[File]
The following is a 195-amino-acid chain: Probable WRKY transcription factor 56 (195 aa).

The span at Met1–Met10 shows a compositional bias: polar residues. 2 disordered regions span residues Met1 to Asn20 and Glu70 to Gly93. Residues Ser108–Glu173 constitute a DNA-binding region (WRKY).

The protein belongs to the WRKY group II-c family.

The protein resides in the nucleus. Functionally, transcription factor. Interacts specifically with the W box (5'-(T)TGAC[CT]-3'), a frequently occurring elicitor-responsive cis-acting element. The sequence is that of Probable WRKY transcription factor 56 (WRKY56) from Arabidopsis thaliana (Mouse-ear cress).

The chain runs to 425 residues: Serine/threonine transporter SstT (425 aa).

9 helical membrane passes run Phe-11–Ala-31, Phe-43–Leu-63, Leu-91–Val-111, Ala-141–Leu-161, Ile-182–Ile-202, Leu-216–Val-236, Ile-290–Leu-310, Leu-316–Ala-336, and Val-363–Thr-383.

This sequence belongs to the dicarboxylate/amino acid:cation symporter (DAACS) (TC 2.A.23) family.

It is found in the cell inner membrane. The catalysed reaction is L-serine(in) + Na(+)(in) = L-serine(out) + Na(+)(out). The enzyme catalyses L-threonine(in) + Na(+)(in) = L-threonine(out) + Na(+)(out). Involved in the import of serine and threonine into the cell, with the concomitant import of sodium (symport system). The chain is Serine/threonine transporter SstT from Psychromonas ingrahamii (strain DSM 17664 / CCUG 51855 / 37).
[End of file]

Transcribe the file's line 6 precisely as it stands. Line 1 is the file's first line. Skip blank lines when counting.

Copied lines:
9 helical membrane passes run Phe-11–Ala-31, Phe-43–Leu-63, Leu-91–Val-111, Ala-141–Leu-161, Ile-182–Ile-202, Leu-216–Val-236, Ile-290–Leu-310, Leu-316–Ala-336, and Val-363–Thr-383.